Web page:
Mom and babe catching up to their herd.

This little one as you can see was extremely jubilant running around in the warm sunshine finally having to put the brakes on as it came to the ditch.

It was so nice in our travels to come across two old friends, Snow Queen and Mystical Spirit, both with foals at side. The whole herd that they belong to is growing and thriving.

This little one was enjoying the warm sunshine.

The evening sunshine highlighted this pair that exemplifies the beauty of our Alberta wild horses.

The herd at rest.

The youngest one of this herd trying out his need for speed!

It was such a joy to watch these two young ones going at each other for over 10 minutes with neither one wanting to quit. Here’s a short video clip of their and another foal’s antics. The first part we called “Itchy.”

As we have said, the early part of this year was very hard on a lot of the wild horses including the early-born foals. It is such a pleasure to go out now and see them growing and thriving with lots of forage. Along with the wild horse foals, the bear cubs, the elk calves, and the deer fawns that we have seen are all doing okay now. What a wonderful province we live in to be able to see the diversity of wildlife that we have! We leave you with last picture of this little one standing so proud and free.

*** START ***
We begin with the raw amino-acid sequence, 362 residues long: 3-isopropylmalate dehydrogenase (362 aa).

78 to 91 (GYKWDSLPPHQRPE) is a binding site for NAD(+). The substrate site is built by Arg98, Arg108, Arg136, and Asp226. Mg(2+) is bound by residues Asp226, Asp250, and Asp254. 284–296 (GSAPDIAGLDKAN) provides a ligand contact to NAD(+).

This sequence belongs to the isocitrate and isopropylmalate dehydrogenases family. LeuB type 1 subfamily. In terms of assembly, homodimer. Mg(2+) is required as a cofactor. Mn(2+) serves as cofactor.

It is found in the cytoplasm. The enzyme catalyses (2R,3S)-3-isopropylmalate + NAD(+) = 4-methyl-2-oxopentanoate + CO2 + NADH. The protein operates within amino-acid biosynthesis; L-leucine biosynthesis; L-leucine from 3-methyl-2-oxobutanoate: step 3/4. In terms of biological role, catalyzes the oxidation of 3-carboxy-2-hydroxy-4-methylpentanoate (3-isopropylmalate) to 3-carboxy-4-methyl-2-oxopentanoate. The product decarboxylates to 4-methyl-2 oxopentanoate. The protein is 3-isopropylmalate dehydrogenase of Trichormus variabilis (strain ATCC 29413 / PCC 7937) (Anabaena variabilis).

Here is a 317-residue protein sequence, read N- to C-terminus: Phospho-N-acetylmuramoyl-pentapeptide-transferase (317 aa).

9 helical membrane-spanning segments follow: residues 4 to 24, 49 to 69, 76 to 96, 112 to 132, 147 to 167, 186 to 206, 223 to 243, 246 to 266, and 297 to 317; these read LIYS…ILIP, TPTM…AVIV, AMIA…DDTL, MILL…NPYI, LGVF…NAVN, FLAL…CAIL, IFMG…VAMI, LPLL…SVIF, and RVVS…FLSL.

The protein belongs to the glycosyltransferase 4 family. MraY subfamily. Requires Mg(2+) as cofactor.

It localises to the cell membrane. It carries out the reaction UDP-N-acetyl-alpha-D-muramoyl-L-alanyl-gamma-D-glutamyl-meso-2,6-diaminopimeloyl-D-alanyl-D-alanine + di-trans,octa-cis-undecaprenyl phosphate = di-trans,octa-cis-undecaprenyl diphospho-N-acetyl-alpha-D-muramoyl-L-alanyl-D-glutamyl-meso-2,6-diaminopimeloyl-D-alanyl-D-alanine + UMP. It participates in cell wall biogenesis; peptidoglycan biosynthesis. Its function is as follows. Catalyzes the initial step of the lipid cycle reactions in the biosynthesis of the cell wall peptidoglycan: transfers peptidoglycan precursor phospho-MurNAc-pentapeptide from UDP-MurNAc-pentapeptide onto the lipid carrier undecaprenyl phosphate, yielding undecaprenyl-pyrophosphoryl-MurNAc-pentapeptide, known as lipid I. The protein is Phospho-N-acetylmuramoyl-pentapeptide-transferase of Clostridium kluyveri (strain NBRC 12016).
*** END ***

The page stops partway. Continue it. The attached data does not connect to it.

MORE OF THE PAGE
Wildies Rescued

This spring was extremely hard on the wild horses especially those that live close to the east boundary of the forestry. The snow became very deep and crusted over causing great difficulty for not only the horses but other wildlife to find feed. As has happened in the past some of these animals strayed onto private land and became a problem to the land owners. WHOAS was called in by some of these land owners to help deal with these perceived problem horses.

This lovely sorrel stallion was one of two that had to be caught up and brought to our handling facility. Once caught up it is illegal for us to relocate them back into the forestry. Therefore we have no option other than to bring them in and begin the process of getting them ready for an adoptive home. All in all this year 12 horses in total were rescued by WHOAS and now have started a new life under our care.

Here are some of the horses who we have begun working with and who will be looking for new adoptive homes in the future.